Subodh Chandra, one of the family’s lawyers, said in an emailed statement, “These hired guns — all pro-police — dodge the simple fact that the officers rushed Tamir and shot him immediately without assessing the situation in the least. Reasonable jurors in a criminal trial could find that conduct unreasonable. But they will never get the chance, because the prosecutor is working diligently to ensure that there is no indictment and no accountability.”’ (New York Times, Oct. 11)
Demonstrations resumed after the release of the two reports.
Last April, Thabo Sefolosha, a forward with the National Basketball Association’s Atlanta Hawks, was viciously attacked by several New York police officers outside a nightclub. The police broke Sefolosha’s leg while he was trying to defend himself. This injury deprived him and his team of his talents, as he could not participate in the NBA playoffs.
Sefolosha was arrested and charged with resisting arrest and disorderly conduct. The police tried to offer him a plea bargain, in which he would have to do one day of community service. But that would have been an admission of guilt.
To his credit, Sefolosha chose to go to trial to clear his name, instead putting the New York Police Department on trial for brutality. A homeless man testified on his behalf, saying Sefolosha was offering him money before being attacked.
A jury vindicated Sefolosha on Oct. 8 when they acquitted him. Jury members did not believe for one moment the police officers’ testimonies that they were justified in breaking Sefolosha’s leg because he was “menacing.” Sefolosha now has the option of bringing a civil suit against the NYPD.
As sports analyst Dave Zirin wrote in his Oct. 8 column in The Nation, “This is a familiar story in New York City, but the difference this time was that Thabo Sefolosha had the financial means and political will to fight back. Even though this could have all gone away, he chose instead to seek justice. Clearly, the NYPD grabbed the wrong ‘black man in a hoodie.’”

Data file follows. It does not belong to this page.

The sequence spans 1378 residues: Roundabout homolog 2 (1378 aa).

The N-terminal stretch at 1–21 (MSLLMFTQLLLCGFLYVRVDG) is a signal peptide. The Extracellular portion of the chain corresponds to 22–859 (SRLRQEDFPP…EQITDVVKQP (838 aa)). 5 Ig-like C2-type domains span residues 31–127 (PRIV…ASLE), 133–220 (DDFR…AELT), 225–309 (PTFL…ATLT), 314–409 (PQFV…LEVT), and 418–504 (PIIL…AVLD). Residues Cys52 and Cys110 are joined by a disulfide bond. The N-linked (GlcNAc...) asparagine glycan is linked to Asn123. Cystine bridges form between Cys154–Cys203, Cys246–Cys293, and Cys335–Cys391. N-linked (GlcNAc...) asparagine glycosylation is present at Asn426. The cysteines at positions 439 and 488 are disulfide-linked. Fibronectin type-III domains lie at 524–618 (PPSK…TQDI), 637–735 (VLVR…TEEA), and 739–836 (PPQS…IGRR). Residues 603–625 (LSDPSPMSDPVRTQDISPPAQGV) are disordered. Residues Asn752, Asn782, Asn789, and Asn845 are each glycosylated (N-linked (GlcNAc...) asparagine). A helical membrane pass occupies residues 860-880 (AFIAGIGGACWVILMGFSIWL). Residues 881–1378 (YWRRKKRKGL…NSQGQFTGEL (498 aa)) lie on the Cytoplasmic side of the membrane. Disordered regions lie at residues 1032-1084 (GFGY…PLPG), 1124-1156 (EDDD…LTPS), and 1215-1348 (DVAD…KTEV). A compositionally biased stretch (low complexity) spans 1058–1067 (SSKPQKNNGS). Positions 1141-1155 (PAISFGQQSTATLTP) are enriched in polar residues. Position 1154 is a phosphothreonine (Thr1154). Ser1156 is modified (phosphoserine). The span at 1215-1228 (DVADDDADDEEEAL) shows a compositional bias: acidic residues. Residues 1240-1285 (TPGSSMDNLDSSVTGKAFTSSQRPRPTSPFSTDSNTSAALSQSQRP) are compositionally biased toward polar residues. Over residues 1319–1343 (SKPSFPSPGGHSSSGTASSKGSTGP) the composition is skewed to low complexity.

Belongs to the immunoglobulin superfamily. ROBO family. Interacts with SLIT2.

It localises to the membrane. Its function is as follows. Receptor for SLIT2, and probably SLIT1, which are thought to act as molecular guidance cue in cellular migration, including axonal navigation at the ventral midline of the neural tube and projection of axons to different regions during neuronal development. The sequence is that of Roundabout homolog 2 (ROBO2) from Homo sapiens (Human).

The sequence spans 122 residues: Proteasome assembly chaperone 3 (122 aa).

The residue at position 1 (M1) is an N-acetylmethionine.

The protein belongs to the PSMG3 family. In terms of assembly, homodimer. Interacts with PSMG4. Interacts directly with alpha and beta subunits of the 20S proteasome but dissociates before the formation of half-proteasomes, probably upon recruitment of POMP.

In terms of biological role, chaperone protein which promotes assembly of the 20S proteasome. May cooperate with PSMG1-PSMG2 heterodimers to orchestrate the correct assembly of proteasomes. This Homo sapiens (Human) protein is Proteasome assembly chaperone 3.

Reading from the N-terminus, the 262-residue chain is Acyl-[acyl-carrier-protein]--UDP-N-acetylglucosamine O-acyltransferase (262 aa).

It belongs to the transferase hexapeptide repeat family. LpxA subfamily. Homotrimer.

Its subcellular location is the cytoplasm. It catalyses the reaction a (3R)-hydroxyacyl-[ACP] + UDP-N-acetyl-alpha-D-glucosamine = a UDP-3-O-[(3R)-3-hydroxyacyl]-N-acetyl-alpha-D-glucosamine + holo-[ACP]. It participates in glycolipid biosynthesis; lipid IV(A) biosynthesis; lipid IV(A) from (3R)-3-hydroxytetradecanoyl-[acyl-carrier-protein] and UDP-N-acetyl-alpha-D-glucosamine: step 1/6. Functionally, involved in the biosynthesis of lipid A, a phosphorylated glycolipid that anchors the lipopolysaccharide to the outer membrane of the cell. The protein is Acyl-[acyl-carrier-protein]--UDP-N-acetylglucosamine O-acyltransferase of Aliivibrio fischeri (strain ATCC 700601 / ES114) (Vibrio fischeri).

Jonathan Miller, a 26-year-old Black city councilperson in Prairie View, Texas, was Tasered outside his home on Oct. 8 by police when he came to the defense of his guests. The horrific incident was captured on a cell phone video.
Police alleged that Miller’s guests were engaged in drug activities. Miller was arrested for resisting arrest and disorderly conduct. After being held overnight in Waller County Jail, he was released on Oct. 9.
The police officers who carried out this senseless act belong to the same department that brutally arrested and jailed Sandra Bland, a 26-year-old Black woman, following a July 10 traffic stop. Her case made national news when just a few days after her arrest by Brian Encinia, a white male police officer, she was found hanging in her cell in the Waller County Jail.
No one has been arrested or indicted for Bland’s death. Her family has filed a wrongful death lawsuit against Encinia and other local and county officials, stating that she should never have been arrested in the first place.